While noting that the UK government aims at implementing the Pillar Two rules in the UK as closely to the OECD Model Rules as possible, the public is asked for views on, inter alia:

  • implementation aspects in respect of the Income Inclusion Rule and Undertaxed Payment Rule;
  • simplification measures;
  • the introduction of a domestic minimum tax;
  • wider reforms to existing UK BEPS measures.

The government welcomes comments on this consultation by April 4, 2022 and expects draft legislation to be published in summer 2022. The consultation document further notes that the Income Inclusion Rule is planned to be effective in the UK as from April 1, 2023 whereas the implementation of the Undertaxed Payment Rule and a potential domestic minimum tax are expected to be introduced from April 1, 2024, at the earliest.

Local Courts

Finland

Withholding tax refund awarded to Luxembourg SICAV

In October 2021, a court in Helsinki held that a Luxembourg-based listed open-end fund (SICAV) was entitled to a withholding tax refund.

The decision relates to the early 2000s when Finland applied the “avoir fiscal” system to dividend taxation, during which time period the claimant received dividends from Finnish entities. The court reasoned that considering that the taxpayer was an open-end investment fund with variable capital and that its units were traded at an exchange, the taxpayer was comparable to a tax-exempt Finnish investment fund.

For more details please refer to a tax alert prepared by KPMG Finland. 

KPMG Insights

The path ahead for BEPS Pillar 1 and 2 implementation – webcast playback

As part of the Future of Tax & Legal webcast series, KPMG International hosted a session focusing on “The path ahead for BEPS Pillar 1 and 2 implementation” on January 11, 2022. A replay of the webcast is available here

What does tax certainty mean in a BEPS 2.0 world?

BEPS 2.0 guidance is still evolving, but there is little doubt that what is being contemplated will have a lasting impact on the global taxation system, including how companies and tax authorities handle international tax disputes. The OECD/G20 Inclusive Framework (“IF”) statement on October 8, 2021 finalized a high-level agreement on a tax certainty framework for Amount A. The OECD plans to have a series of public consultations regarding Amount A in 2022. The time is right to consider what is on the table.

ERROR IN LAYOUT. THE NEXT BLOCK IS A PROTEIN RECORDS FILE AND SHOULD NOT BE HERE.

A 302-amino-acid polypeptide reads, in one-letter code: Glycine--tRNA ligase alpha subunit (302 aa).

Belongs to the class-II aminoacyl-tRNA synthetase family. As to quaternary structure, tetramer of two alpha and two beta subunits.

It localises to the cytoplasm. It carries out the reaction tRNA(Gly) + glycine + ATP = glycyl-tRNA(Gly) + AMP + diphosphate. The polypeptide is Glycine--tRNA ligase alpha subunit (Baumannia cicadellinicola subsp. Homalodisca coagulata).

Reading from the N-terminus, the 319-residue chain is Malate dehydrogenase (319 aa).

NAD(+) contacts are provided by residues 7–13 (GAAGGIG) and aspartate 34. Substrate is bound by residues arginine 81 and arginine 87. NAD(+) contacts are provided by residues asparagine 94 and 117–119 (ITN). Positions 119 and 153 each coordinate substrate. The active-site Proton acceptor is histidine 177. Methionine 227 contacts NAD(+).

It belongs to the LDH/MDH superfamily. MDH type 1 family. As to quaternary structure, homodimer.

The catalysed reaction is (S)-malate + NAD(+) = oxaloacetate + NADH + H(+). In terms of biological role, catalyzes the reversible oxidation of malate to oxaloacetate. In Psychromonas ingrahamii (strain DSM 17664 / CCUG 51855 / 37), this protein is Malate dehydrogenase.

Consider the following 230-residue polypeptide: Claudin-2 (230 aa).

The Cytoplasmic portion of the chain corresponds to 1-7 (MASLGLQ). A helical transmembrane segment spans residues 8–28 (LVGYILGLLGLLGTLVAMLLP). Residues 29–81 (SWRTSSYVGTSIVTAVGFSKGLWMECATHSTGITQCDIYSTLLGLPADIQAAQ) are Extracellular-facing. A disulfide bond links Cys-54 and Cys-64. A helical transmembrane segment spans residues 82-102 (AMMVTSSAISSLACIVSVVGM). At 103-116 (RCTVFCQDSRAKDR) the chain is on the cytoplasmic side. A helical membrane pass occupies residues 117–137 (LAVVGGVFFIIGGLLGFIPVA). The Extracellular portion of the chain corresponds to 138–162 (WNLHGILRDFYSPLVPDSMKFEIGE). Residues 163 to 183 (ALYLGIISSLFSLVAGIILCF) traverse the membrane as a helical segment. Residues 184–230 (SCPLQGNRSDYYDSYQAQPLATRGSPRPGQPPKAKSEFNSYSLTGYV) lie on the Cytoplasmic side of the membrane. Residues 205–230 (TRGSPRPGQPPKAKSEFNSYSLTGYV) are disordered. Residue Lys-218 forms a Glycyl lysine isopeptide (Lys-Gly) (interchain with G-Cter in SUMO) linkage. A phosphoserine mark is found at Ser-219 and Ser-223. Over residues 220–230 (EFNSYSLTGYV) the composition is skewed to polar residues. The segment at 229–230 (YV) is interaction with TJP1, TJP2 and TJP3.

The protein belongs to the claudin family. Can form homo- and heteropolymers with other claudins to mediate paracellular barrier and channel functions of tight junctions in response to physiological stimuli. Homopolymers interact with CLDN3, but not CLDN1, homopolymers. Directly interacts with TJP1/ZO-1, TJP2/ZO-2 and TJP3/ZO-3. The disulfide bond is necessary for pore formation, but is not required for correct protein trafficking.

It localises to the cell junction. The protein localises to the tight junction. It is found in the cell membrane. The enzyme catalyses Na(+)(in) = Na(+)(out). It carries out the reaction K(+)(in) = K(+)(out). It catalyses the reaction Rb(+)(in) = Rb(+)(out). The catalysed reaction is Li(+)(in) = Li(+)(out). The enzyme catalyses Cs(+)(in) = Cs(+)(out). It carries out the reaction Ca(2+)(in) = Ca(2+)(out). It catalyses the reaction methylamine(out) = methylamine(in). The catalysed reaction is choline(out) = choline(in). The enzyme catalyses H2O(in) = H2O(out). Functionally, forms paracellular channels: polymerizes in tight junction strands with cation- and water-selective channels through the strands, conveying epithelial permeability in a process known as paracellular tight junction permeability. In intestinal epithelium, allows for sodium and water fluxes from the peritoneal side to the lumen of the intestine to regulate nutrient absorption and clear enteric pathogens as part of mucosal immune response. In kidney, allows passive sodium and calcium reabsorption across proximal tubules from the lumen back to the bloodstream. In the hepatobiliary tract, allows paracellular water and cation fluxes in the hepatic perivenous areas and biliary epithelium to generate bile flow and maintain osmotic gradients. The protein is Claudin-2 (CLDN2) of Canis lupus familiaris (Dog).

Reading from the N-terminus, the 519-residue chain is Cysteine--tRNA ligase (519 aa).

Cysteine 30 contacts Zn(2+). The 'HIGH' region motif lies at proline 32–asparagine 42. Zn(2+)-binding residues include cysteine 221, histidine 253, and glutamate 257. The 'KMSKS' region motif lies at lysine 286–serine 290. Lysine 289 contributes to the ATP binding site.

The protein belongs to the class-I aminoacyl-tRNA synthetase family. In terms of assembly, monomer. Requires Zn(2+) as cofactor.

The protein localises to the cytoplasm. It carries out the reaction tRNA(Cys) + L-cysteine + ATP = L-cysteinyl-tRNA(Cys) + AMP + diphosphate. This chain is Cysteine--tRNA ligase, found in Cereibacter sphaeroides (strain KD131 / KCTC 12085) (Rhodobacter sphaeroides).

In this regard, KPMG in the US will hold a one-hour TaxWatch Webcast that will address the latest thinking on what “tax certainty” might look like in a BEPS 2.0 world including:

  • A focus on October statement’s tax certainty commitments:
    • In-scope multinational enterprises (“MNEs”) will have access to mandatory and binding dispute prevention and resolution mechanisms that will cover Amount A.
    • In-scope MNEs will also benefit from mandatory and binding dispute prevention and resolution mechanisms that will cover related issues such as transfer pricing and permanent establishment disputes.
  • A discussion with Sonja Schiller, Head of Global Tax Controversy at Netflix, Inc., about how a framework to deliver on these commitments could be designed and how the process might play out from a practical perspective.
  • Insights into how the Amount A certainty proposals may influence dispute prevention and resolution for taxpayers outside the scope of Amount A.

The webcast will be held on January 18, 2022. Please access the event page to register.

Restructuring – Tax and Legal Considerations

As part of the Future of Tax & Legal webcast series, KPMG International will host a session focusing on the tax and legal aspects of restructuring financially troubled companies. The topics covered will address tax and legal issues relevant to debtor companies, creditors and acquirors of financially distressed assets including debt modification, bankruptcy, stressed asset dispositions and internal reorganization.

The webcast will be held on January 25, 2022. Please access the event page to register.

BEPS 2.0: Impact of the proposals for the Middle East

The OECD BEPS 2.0 project proposed a two-pillar approach to international tax reform, with Pillar Two focusing on the introduction of a Global Minimum Tax rate of 15 percent. KPMG Lower Gulf has prepared a summary of the new global minimum tax of 15 percent will affect groups with a consolidated turnover in excess of EUR 750 million in the Middle East. For more information, please refer to the KPMG Lower Gulf dedicated webpage

Navigating Tax Transparency

With environmental, social and governance (ESG) rising on leadership agendas globally, tax practices and governance are becoming critical ESG measures, with tax transparency often being used as a key metric for demonstrating a responsible attitude towards tax. KPMG Tax Impact Reporting has prepared a range of supports and leading technology solutions to assist tax departments to accurately compile information on a company’s tax footprint and manage compliance with tax transparency standards and changes.

For more information, please refer to the dedicated KPMG webpage

KPMG Insights on the EU Green Deal

The KPMG Virtual Center of Excellence (VCOE) for Excise and Environmental Taxes and KPMG member firm professionals developed a set of materials on the EU Green Deal. For further details please refer to the dedicated KPMG umbrella page, or to KPMG’s EU Green Deal Policy Guide which has been developed to summarize the key takeaways from each of the reforms in the European Commission’s ‘Fit for 55’ package of carbon reform measures.